Red ant egg salad

Red ant egg salad

By
From
Luke Nguyen's Greater Mekong
Serves
4
Photographer
Stuart Scott

At a small village not far from Don Khone, I was given a long bamboo pole with a basket tied to one end. I was told to raise the basket up under a tree branch, beneath an ants’ nest, and shake vigorously. Hundreds of ants fell into the basket, but many dozens landed on my head and down my shirt — I was bitten everywhere! It was the first time I could honestly say I had ‘ants in my pants’! After the stinging subsided, I scooped the red ants and their larvae into a bucket of cold water. They were washed, strained, then tossed into this salad. As the ants dried o­ff, they came back to life and tried to crawl out of the salad bowl. I was told I had to eat them alive. One bit the inside of my mouth as I took a bite — but the eggs were a textural delight, popping as I bit into them. This salad was one of the most exciting and craziest dishes that I’ve ever made and eaten in South-East Asia. Loved it!

Ingredients

Quantity Ingredient
3 tablespoons red ant eggs
2 spring onions, finely sliced
3 red asian shallots, finely sliced
2 lemongrass stems, finely sliced
1 small handful coriander, sliced
10 mint leaves, sliced
10 vietnamese mint leaves, sliced
3 saw-tooth coriander leaves, sliced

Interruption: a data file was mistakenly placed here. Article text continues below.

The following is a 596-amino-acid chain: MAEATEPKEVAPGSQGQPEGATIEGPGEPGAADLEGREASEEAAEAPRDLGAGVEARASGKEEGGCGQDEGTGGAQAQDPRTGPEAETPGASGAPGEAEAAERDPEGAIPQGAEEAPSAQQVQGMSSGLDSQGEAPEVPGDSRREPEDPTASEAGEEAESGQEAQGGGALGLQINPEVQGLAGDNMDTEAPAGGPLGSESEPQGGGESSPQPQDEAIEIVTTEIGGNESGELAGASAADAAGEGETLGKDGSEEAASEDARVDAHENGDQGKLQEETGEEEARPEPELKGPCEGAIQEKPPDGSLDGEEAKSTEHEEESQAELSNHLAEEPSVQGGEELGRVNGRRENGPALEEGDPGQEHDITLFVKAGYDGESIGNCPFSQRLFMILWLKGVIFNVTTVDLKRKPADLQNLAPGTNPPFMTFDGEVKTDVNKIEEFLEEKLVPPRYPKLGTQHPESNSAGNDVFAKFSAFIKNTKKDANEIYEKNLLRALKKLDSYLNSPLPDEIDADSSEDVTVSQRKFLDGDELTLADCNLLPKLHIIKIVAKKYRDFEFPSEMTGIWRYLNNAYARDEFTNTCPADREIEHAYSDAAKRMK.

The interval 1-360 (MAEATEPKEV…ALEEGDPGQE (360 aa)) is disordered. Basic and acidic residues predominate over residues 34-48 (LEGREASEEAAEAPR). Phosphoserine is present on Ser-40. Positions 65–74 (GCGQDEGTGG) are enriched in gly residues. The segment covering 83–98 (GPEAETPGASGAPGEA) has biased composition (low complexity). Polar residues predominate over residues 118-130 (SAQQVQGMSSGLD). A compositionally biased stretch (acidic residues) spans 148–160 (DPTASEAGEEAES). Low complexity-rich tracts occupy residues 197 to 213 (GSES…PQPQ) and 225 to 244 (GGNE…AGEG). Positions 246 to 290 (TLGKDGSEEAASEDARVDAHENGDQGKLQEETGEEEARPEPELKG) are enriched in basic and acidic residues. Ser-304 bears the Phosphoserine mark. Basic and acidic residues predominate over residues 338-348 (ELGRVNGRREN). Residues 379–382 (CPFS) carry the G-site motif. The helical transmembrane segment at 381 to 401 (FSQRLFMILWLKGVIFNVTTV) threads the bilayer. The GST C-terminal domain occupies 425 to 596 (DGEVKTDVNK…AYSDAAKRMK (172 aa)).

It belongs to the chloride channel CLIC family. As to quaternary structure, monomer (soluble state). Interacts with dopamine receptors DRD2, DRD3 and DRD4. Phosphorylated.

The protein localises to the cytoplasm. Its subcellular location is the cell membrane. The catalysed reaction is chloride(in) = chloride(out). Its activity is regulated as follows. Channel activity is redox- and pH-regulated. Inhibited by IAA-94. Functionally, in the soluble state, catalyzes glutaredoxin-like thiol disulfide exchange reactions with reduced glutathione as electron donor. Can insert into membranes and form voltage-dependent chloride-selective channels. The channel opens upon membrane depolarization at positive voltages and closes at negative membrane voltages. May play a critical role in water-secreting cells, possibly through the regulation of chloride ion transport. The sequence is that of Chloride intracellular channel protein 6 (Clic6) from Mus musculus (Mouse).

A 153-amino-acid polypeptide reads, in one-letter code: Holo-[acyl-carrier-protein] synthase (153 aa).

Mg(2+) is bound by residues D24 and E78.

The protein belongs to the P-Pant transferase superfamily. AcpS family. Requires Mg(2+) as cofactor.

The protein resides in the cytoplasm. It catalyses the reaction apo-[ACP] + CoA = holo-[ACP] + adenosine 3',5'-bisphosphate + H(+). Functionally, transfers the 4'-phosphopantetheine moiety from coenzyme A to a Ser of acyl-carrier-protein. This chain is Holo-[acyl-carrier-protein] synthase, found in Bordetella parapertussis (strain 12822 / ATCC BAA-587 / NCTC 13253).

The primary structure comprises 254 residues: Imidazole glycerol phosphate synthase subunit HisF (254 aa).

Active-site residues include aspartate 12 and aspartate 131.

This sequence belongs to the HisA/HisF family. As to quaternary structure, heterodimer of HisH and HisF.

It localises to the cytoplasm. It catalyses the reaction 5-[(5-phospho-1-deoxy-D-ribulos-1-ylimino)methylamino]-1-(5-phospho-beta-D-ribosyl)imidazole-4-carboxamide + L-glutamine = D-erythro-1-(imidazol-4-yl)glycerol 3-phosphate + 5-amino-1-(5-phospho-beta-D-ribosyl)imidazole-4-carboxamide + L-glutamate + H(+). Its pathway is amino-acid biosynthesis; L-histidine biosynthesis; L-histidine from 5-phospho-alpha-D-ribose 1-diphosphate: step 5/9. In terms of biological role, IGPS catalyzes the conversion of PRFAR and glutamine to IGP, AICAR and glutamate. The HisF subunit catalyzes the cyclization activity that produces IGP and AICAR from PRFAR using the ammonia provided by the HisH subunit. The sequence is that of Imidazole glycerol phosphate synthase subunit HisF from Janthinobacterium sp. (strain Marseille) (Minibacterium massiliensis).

1 teaspoon padek
1/2 teaspoon fish sauce
1/2 teaspoon chilli –flakes
1 teaspoon toasted rice, (see note)
1 lime, juiced
10 chinese cabbage leaves

Method

  1. Combine all the ingredients, except the cabbage leaves, in a mixing bowl. Toss together well, then transfer to a serving platter.
  2. Serve the cabbage leaves with the salad, using them as a ‘spoon’ to eat the salad with.

Note

  • Lao people use toasted rice powder in dishes such as laap, and for dipping unripe fruit in, such as pomelo, green mango, tamarind and guava. Heat a frying pan or wok over medium heat and dry-roast 100 g uncooked glutinous rice for 8–10 minutes, until lightly browned, tossing occasionally. (For a smokier –flavour, allow the rice to turn a deeper shade of brown; to make your rice powder more perfumed, you can also dry-roast the rice with chilli, lemongrass and kaffir lime leaves.) Remove from the heat and allow to cool, then pound to a powder using a large mortar and pestle. It is best used fresh, but can be stored in an airtight container in a cool, dark place for several weeks.
Tags:
Greater
Mekong
Luke
Nguyen
Red
Lantern
Vietnam
Vietnamese
Asian
Asia
South
East
Southeast
South-east
SBS
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